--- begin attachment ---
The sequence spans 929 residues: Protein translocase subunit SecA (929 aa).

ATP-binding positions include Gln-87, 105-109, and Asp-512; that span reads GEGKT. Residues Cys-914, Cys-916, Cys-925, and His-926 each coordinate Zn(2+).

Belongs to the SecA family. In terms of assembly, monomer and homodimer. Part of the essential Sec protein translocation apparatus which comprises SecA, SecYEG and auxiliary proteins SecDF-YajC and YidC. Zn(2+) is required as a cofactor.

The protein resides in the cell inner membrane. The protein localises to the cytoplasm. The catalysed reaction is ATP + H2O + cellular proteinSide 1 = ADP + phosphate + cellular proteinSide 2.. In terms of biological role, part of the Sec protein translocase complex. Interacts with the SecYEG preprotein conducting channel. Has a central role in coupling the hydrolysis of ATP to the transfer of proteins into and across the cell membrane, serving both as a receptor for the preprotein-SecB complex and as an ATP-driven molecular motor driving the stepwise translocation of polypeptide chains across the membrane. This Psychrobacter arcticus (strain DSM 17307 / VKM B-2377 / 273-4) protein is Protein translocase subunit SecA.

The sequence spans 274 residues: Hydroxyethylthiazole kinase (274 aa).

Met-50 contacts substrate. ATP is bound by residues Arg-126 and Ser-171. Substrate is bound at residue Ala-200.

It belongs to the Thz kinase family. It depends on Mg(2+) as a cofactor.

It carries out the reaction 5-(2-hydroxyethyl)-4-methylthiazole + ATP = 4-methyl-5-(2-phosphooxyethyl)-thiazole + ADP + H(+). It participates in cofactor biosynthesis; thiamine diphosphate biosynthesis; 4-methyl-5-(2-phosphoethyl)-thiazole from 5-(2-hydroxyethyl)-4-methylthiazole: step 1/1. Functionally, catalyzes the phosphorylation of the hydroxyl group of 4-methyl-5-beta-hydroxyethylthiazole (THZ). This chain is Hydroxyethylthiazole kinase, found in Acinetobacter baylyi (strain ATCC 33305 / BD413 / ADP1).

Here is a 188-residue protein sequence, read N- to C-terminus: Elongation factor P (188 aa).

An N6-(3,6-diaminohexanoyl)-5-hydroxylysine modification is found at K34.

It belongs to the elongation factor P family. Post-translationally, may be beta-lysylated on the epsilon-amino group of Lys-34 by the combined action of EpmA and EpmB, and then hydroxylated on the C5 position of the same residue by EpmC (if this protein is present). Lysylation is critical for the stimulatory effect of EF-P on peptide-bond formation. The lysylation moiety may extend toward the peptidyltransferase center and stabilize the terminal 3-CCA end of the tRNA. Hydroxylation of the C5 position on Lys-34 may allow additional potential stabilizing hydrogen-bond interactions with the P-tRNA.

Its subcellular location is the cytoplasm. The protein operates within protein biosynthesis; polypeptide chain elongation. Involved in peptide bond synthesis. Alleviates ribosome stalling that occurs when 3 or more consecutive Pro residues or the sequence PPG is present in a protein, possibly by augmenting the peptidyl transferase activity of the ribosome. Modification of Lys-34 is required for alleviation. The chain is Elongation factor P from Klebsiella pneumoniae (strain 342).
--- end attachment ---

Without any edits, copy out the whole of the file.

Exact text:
The sequence spans 929 residues: Protein translocase subunit SecA (929 aa).

ATP-binding positions include Gln-87, 105-109, and Asp-512; that span reads GEGKT. Residues Cys-914, Cys-916, Cys-925, and His-926 each coordinate Zn(2+).

Belongs to the SecA family. In terms of assembly, monomer and homodimer. Part of the essential Sec protein translocation apparatus which comprises SecA, SecYEG and auxiliary proteins SecDF-YajC and YidC. Zn(2+) is required as a cofactor.

The protein resides in the cell inner membrane. The protein localises to the cytoplasm. The catalysed reaction is ATP + H2O + cellular proteinSide 1 = ADP + phosphate + cellular proteinSide 2.. In terms of biological role, part of the Sec protein translocase complex. Interacts with the SecYEG preprotein conducting channel. Has a central role in coupling the hydrolysis of ATP to the transfer of proteins into and across the cell membrane, serving both as a receptor for the preprotein-SecB complex and as an ATP-driven molecular motor driving the stepwise translocation of polypeptide chains across the membrane. This Psychrobacter arcticus (strain DSM 17307 / VKM B-2377 / 273-4) protein is Protein translocase subunit SecA.

The sequence spans 274 residues: Hydroxyethylthiazole kinase (274 aa).

Met-50 contacts substrate. ATP is bound by residues Arg-126 and Ser-171. Substrate is bound at residue Ala-200.

It belongs to the Thz kinase family. It depends on Mg(2+) as a cofactor.

It carries out the reaction 5-(2-hydroxyethyl)-4-methylthiazole + ATP = 4-methyl-5-(2-phosphooxyethyl)-thiazole + ADP + H(+). It participates in cofactor biosynthesis; thiamine diphosphate biosynthesis; 4-methyl-5-(2-phosphoethyl)-thiazole from 5-(2-hydroxyethyl)-4-methylthiazole: step 1/1. Functionally, catalyzes the phosphorylation of the hydroxyl group of 4-methyl-5-beta-hydroxyethylthiazole (THZ). This chain is Hydroxyethylthiazole kinase, found in Acinetobacter baylyi (strain ATCC 33305 / BD413 / ADP1).

Here is a 188-residue protein sequence, read N- to C-terminus: Elongation factor P (188 aa).

An N6-(3,6-diaminohexanoyl)-5-hydroxylysine modification is found at K34.

It belongs to the elongation factor P family. Post-translationally, may be beta-lysylated on the epsilon-amino group of Lys-34 by the combined action of EpmA and EpmB, and then hydroxylated on the C5 position of the same residue by EpmC (if this protein is present). Lysylation is critical for the stimulatory effect of EF-P on peptide-bond formation. The lysylation moiety may extend toward the peptidyltransferase center and stabilize the terminal 3-CCA end of the tRNA. Hydroxylation of the C5 position on Lys-34 may allow additional potential stabilizing hydrogen-bond interactions with the P-tRNA.

Its subcellular location is the cytoplasm. The protein operates within protein biosynthesis; polypeptide chain elongation. Involved in peptide bond synthesis. Alleviates ribosome stalling that occurs when 3 or more consecutive Pro residues or the sequence PPG is present in a protein, possibly by augmenting the peptidyl transferase activity of the ribosome. Modification of Lys-34 is required for alleviation. The chain is Elongation factor P from Klebsiella pneumoniae (strain 342).